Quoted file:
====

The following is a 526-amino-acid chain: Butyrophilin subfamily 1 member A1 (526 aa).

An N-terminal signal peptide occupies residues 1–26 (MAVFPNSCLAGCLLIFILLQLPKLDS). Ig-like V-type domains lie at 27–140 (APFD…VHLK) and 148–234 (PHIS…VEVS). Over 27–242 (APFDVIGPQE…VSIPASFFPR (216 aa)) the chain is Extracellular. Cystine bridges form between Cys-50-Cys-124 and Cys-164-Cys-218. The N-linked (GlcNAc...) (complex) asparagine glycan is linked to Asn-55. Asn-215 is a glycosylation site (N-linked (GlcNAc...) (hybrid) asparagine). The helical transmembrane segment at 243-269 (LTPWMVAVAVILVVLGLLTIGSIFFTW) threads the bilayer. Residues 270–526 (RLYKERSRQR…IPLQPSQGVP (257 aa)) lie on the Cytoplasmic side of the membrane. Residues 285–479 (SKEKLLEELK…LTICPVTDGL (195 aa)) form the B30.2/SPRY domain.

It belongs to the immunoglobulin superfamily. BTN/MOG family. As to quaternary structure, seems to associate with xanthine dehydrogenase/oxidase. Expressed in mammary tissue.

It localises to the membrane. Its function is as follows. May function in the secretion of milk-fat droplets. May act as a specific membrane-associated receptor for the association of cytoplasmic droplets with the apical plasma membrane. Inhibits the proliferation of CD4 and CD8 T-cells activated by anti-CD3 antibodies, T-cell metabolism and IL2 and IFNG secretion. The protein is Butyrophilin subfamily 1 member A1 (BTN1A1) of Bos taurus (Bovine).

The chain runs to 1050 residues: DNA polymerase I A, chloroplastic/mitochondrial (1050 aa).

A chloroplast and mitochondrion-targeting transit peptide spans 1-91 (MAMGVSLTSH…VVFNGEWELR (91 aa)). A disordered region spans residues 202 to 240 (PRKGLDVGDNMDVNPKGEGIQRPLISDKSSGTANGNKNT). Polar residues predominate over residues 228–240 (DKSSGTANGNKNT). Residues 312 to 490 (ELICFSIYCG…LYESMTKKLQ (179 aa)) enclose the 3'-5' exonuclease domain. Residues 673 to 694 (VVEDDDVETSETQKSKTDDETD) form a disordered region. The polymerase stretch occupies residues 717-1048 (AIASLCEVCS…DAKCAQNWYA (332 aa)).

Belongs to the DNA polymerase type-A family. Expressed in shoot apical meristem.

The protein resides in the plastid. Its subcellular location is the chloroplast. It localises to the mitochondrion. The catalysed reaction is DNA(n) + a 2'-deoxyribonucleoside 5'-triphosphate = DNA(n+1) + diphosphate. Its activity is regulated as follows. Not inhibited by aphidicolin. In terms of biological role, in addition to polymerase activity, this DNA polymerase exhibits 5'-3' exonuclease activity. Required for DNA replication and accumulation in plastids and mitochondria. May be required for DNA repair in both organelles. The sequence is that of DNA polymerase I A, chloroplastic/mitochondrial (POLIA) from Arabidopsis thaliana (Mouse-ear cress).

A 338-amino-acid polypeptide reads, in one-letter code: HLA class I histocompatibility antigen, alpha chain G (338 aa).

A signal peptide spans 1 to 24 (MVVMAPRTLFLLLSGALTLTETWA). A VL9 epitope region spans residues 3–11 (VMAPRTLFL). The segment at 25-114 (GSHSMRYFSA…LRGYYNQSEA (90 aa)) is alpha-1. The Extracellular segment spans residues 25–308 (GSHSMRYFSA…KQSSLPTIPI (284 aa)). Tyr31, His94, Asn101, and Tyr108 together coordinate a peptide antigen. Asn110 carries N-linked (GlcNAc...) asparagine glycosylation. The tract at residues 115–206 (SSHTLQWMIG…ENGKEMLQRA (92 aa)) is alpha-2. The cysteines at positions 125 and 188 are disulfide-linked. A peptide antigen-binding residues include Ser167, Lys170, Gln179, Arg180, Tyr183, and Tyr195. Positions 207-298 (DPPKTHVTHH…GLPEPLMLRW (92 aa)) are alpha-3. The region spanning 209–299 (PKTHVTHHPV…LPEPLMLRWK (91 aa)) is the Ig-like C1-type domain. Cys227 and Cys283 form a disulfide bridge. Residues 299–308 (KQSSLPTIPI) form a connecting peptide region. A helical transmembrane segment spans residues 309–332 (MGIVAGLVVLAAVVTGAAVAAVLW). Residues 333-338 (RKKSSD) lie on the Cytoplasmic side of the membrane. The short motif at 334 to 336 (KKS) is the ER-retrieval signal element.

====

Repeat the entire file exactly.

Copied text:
The following is a 526-amino-acid chain: Butyrophilin subfamily 1 member A1 (526 aa).

An N-terminal signal peptide occupies residues 1–26 (MAVFPNSCLAGCLLIFILLQLPKLDS). Ig-like V-type domains lie at 27–140 (APFD…VHLK) and 148–234 (PHIS…VEVS). Over 27–242 (APFDVIGPQE…VSIPASFFPR (216 aa)) the chain is Extracellular. Cystine bridges form between Cys-50-Cys-124 and Cys-164-Cys-218. The N-linked (GlcNAc...) (complex) asparagine glycan is linked to Asn-55. Asn-215 is a glycosylation site (N-linked (GlcNAc...) (hybrid) asparagine). The helical transmembrane segment at 243-269 (LTPWMVAVAVILVVLGLLTIGSIFFTW) threads the bilayer. Residues 270–526 (RLYKERSRQR…IPLQPSQGVP (257 aa)) lie on the Cytoplasmic side of the membrane. Residues 285–479 (SKEKLLEELK…LTICPVTDGL (195 aa)) form the B30.2/SPRY domain.

It belongs to the immunoglobulin superfamily. BTN/MOG family. As to quaternary structure, seems to associate with xanthine dehydrogenase/oxidase. Expressed in mammary tissue.

It localises to the membrane. Its function is as follows. May function in the secretion of milk-fat droplets. May act as a specific membrane-associated receptor for the association of cytoplasmic droplets with the apical plasma membrane. Inhibits the proliferation of CD4 and CD8 T-cells activated by anti-CD3 antibodies, T-cell metabolism and IL2 and IFNG secretion. The protein is Butyrophilin subfamily 1 member A1 (BTN1A1) of Bos taurus (Bovine).

The chain runs to 1050 residues: DNA polymerase I A, chloroplastic/mitochondrial (1050 aa).

A chloroplast and mitochondrion-targeting transit peptide spans 1-91 (MAMGVSLTSH…VVFNGEWELR (91 aa)). A disordered region spans residues 202 to 240 (PRKGLDVGDNMDVNPKGEGIQRPLISDKSSGTANGNKNT). Polar residues predominate over residues 228–240 (DKSSGTANGNKNT). Residues 312 to 490 (ELICFSIYCG…LYESMTKKLQ (179 aa)) enclose the 3'-5' exonuclease domain. Residues 673 to 694 (VVEDDDVETSETQKSKTDDETD) form a disordered region. The polymerase stretch occupies residues 717-1048 (AIASLCEVCS…DAKCAQNWYA (332 aa)).

Belongs to the DNA polymerase type-A family. Expressed in shoot apical meristem.

The protein resides in the plastid. Its subcellular location is the chloroplast. It localises to the mitochondrion. The catalysed reaction is DNA(n) + a 2'-deoxyribonucleoside 5'-triphosphate = DNA(n+1) + diphosphate. Its activity is regulated as follows. Not inhibited by aphidicolin. In terms of biological role, in addition to polymerase activity, this DNA polymerase exhibits 5'-3' exonuclease activity. Required for DNA replication and accumulation in plastids and mitochondria. May be required for DNA repair in both organelles. The sequence is that of DNA polymerase I A, chloroplastic/mitochondrial (POLIA) from Arabidopsis thaliana (Mouse-ear cress).

A 338-amino-acid polypeptide reads, in one-letter code: HLA class I histocompatibility antigen, alpha chain G (338 aa).

A signal peptide spans 1 to 24 (MVVMAPRTLFLLLSGALTLTETWA). A VL9 epitope region spans residues 3–11 (VMAPRTLFL). The segment at 25-114 (GSHSMRYFSA…LRGYYNQSEA (90 aa)) is alpha-1. The Extracellular segment spans residues 25–308 (GSHSMRYFSA…KQSSLPTIPI (284 aa)). Tyr31, His94, Asn101, and Tyr108 together coordinate a peptide antigen. Asn110 carries N-linked (GlcNAc...) asparagine glycosylation. The tract at residues 115–206 (SSHTLQWMIG…ENGKEMLQRA (92 aa)) is alpha-2. The cysteines at positions 125 and 188 are disulfide-linked. A peptide antigen-binding residues include Ser167, Lys170, Gln179, Arg180, Tyr183, and Tyr195. Positions 207-298 (DPPKTHVTHH…GLPEPLMLRW (92 aa)) are alpha-3. The region spanning 209–299 (PKTHVTHHPV…LPEPLMLRWK (91 aa)) is the Ig-like C1-type domain. Cys227 and Cys283 form a disulfide bridge. Residues 299–308 (KQSSLPTIPI) form a connecting peptide region. A helical transmembrane segment spans residues 309–332 (MGIVAGLVVLAAVVTGAAVAAVLW). Residues 333-338 (RKKSSD) lie on the Cytoplasmic side of the membrane. The short motif at 334 to 336 (KKS) is the ER-retrieval signal element.